David Rhoden

Dirty Knives played the Bayou in Baton Rouge with Rigid and Ouroboros.

. Day .

still picture of The Bayou, 124 W Chimes St, Baton Rouge, LA 70802, United States, from the movie Sex, Lies, and Videotape

This was one of the silliest events I've ever been a part of.

First of all, we thought we were playing with Electrical Spectacle, who were really good, very fun. They were also smarter than us and refused to travel to Baton Rouge without a guarantee. Loki, the promoter, found a replacement, a hippie conglomerate calling itself Ouroboros like many other hippie conglomerates past and present.

I spoke briefly with one of the members before the show and asked what instrument he played.
"Didgeridoo", he answered. And I'll come back to that.

We played first. We had been overserved at the bar and also made the unwise decision to go get Tex-Mex chow down the street so we were absolutely stuffed and sleepy. I think our show went fine. Loki kept trying to talk to me during the set but it was hard to understand him because he was wearing a black bondage mask for some reason, and had to unzip the mouth hole every time he wanted to tell me something. But our set went fine. We played "Blitzkrieg Bop", unrehearsed, as Joey Ramone had died the night before. What a tribute. Next up was Ouroboros.

When the band went on it was pretty much a drum circle. They had a dark-haired lightly-clad wisp of a woman twirling fire as part of the act. She told me sincerely she was sorry for my loss, the loss of my friend Joey. "I can tell you were close," she said.

On and on Ouroboros banged, but: no didgeridoo. What happened to my new friend?

And then he appeared. He came bursting from back stage, dressed only in a loincloth, barefoot, face and chest painted in a tribal-looking ladder pattern. That all made sense. But did he have a long, tubular instrument, commonly known as a "didgeridoo"? No. He had a microphone. And into this microphone he groaned and moaned, just as you might do if you wanted to pretend you played the didgeridoo.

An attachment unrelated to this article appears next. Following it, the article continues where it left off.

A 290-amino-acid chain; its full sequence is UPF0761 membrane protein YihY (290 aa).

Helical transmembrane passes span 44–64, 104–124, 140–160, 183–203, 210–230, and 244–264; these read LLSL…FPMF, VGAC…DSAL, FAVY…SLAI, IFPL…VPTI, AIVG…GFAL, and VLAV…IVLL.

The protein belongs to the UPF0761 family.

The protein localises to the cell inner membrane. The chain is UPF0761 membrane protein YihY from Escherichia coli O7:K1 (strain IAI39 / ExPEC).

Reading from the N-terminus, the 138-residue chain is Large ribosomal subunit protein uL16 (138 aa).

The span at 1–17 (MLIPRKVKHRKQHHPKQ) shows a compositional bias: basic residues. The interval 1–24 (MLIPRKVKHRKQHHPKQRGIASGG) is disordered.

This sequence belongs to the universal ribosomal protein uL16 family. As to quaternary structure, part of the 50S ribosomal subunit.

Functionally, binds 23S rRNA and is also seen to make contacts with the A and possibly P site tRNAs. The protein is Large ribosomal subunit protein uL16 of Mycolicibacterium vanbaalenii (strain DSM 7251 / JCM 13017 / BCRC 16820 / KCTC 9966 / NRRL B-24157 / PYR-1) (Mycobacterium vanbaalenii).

I don't think I've seen anyone confront a college audience with more effrontery. It was a classic performance, the likes of which I'll never see again. It set the bar.

Rigid was a bit of an anti-climax after that; they played a solid show, but by that time the topless cage dancers that Loki had spent the guarantee money on arrived and took their shirts off, causing the crowd to come up to the front, just not for the bands.

Trey and I loaded some of our gear out to the rented trailer and noticed we forgot to bring a lock, and would need to stand guard over our stuff. Which was interesting. A young, nice-looking girl was occupying the center of the parking lot, offering to fight anyone who had the guts to tell her she had maybe had enough to drink. The first guy to try it got whupped pretty good, not with your standard punches, more like big arm-swinging slaps to the head and face. Everyone that approached her, guys, girls; they all got the same treatment. Knocked to the pavement. I don't think they ever got her to settle down. We had to leave before that.

On our way back, we got passed by a wobbling van that had to be going a hundred miles an hour. It was startling. We resolved to drive carefully. And as we were driving, we saw the van again, now pulled over, its inhabitants spread out for patdowns on the side of the van. And among them, in the glow of a cop's Maglite, were the wisp-woman and the didge man, still in his loincloth.

What I wrote about it on the Dirty Knives website at the time:

The Bayou show (promoted by Wake the Dead and The Silver Machine) with Rigid and Ouroboros (replaced the Electrical Spectacle, who cancelled) was, uh, eventful? We played great despite the giant drinks (beer cups of liquor) that made me forget some of the parts of our songs, like, for example, the choruses. We just played louder when we made mistakes. After we played it was hard to know what to do - some girls got in the cage (yeah, they have a cage on the stage) and took most of each others clothes off and did some stuff to each other, which really got the guys to move up to the front.

Outside, the action was almost equally active with a feisty firecracker of a gal slapping the hell out of some guy who was dressed as a bouncer but wasn't one (please don't ask me why). Classy! I can't wait to go back!

Rigid turned out to be super nice guys. I thought maybe they would be kind of rigid.

Rigid was fronted by Scott Guion, who turned out to be a terrific painter. https://www.scottguionart.com/